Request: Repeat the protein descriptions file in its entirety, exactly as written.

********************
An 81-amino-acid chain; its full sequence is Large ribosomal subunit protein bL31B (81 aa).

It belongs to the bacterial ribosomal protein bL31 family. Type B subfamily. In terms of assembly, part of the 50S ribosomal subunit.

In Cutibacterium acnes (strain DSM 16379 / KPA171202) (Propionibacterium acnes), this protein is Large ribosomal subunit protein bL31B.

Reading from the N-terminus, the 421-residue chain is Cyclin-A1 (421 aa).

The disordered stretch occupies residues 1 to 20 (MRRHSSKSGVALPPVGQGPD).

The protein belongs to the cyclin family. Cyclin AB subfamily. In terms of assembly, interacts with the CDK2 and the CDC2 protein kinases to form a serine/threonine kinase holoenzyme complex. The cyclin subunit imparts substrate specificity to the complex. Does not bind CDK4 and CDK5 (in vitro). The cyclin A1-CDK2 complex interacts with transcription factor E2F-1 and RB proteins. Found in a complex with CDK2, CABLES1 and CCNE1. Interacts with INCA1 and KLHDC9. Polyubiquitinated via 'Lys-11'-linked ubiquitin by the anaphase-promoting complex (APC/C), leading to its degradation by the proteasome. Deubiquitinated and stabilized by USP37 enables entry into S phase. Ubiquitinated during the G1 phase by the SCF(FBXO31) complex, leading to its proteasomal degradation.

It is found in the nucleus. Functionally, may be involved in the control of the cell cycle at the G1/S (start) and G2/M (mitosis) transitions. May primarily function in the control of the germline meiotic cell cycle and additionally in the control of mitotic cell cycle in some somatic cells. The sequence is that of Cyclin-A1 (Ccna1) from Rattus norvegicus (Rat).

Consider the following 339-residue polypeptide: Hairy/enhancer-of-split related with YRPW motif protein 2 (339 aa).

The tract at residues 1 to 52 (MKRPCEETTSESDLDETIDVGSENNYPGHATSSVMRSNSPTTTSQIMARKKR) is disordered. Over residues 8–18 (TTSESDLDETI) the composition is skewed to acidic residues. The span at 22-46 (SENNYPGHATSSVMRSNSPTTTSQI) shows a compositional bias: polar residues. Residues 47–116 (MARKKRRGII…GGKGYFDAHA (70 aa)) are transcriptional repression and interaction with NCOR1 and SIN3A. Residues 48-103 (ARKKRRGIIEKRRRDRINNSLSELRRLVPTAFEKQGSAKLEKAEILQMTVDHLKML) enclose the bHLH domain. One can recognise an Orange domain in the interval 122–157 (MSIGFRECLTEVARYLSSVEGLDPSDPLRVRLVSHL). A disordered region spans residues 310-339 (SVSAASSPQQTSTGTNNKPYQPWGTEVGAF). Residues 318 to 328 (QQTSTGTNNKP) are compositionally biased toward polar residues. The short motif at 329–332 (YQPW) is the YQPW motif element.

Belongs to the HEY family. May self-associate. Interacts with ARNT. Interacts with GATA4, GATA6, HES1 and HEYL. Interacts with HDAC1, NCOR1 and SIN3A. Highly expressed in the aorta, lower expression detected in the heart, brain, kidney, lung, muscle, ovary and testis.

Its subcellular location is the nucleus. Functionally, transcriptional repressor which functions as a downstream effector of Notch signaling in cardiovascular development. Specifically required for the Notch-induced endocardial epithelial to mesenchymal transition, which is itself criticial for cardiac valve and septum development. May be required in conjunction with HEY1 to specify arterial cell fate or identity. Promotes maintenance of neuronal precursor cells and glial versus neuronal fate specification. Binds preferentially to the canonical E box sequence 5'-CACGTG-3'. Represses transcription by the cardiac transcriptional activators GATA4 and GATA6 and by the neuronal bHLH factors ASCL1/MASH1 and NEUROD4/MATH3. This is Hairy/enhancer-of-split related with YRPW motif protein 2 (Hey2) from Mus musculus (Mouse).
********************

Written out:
An 81-amino-acid chain; its full sequence is Large ribosomal subunit protein bL31B (81 aa).

It belongs to the bacterial ribosomal protein bL31 family. Type B subfamily. In terms of assembly, part of the 50S ribosomal subunit.

In Cutibacterium acnes (strain DSM 16379 / KPA171202) (Propionibacterium acnes), this protein is Large ribosomal subunit protein bL31B.

Reading from the N-terminus, the 421-residue chain is Cyclin-A1 (421 aa).

The disordered stretch occupies residues 1 to 20 (MRRHSSKSGVALPPVGQGPD).

The protein belongs to the cyclin family. Cyclin AB subfamily. In terms of assembly, interacts with the CDK2 and the CDC2 protein kinases to form a serine/threonine kinase holoenzyme complex. The cyclin subunit imparts substrate specificity to the complex. Does not bind CDK4 and CDK5 (in vitro). The cyclin A1-CDK2 complex interacts with transcription factor E2F-1 and RB proteins. Found in a complex with CDK2, CABLES1 and CCNE1. Interacts with INCA1 and KLHDC9. Polyubiquitinated via 'Lys-11'-linked ubiquitin by the anaphase-promoting complex (APC/C), leading to its degradation by the proteasome. Deubiquitinated and stabilized by USP37 enables entry into S phase. Ubiquitinated during the G1 phase by the SCF(FBXO31) complex, leading to its proteasomal degradation.

It is found in the nucleus. Functionally, may be involved in the control of the cell cycle at the G1/S (start) and G2/M (mitosis) transitions. May primarily function in the control of the germline meiotic cell cycle and additionally in the control of mitotic cell cycle in some somatic cells. The sequence is that of Cyclin-A1 (Ccna1) from Rattus norvegicus (Rat).

Consider the following 339-residue polypeptide: Hairy/enhancer-of-split related with YRPW motif protein 2 (339 aa).

The tract at residues 1 to 52 (MKRPCEETTSESDLDETIDVGSENNYPGHATSSVMRSNSPTTTSQIMARKKR) is disordered. Over residues 8–18 (TTSESDLDETI) the composition is skewed to acidic residues. The span at 22-46 (SENNYPGHATSSVMRSNSPTTTSQI) shows a compositional bias: polar residues. Residues 47–116 (MARKKRRGII…GGKGYFDAHA (70 aa)) are transcriptional repression and interaction with NCOR1 and SIN3A. Residues 48-103 (ARKKRRGIIEKRRRDRINNSLSELRRLVPTAFEKQGSAKLEKAEILQMTVDHLKML) enclose the bHLH domain. One can recognise an Orange domain in the interval 122–157 (MSIGFRECLTEVARYLSSVEGLDPSDPLRVRLVSHL). A disordered region spans residues 310-339 (SVSAASSPQQTSTGTNNKPYQPWGTEVGAF). Residues 318 to 328 (QQTSTGTNNKP) are compositionally biased toward polar residues. The short motif at 329–332 (YQPW) is the YQPW motif element.

Belongs to the HEY family. May self-associate. Interacts with ARNT. Interacts with GATA4, GATA6, HES1 and HEYL. Interacts with HDAC1, NCOR1 and SIN3A. Highly expressed in the aorta, lower expression detected in the heart, brain, kidney, lung, muscle, ovary and testis.

Its subcellular location is the nucleus. Functionally, transcriptional repressor which functions as a downstream effector of Notch signaling in cardiovascular development. Specifically required for the Notch-induced endocardial epithelial to mesenchymal transition, which is itself criticial for cardiac valve and septum development. May be required in conjunction with HEY1 to specify arterial cell fate or identity. Promotes maintenance of neuronal precursor cells and glial versus neuronal fate specification. Binds preferentially to the canonical E box sequence 5'-CACGTG-3'. Represses transcription by the cardiac transcriptional activators GATA4 and GATA6 and by the neuronal bHLH factors ASCL1/MASH1 and NEUROD4/MATH3. This is Hairy/enhancer-of-split related with YRPW motif protein 2 (Hey2) from Mus musculus (Mouse).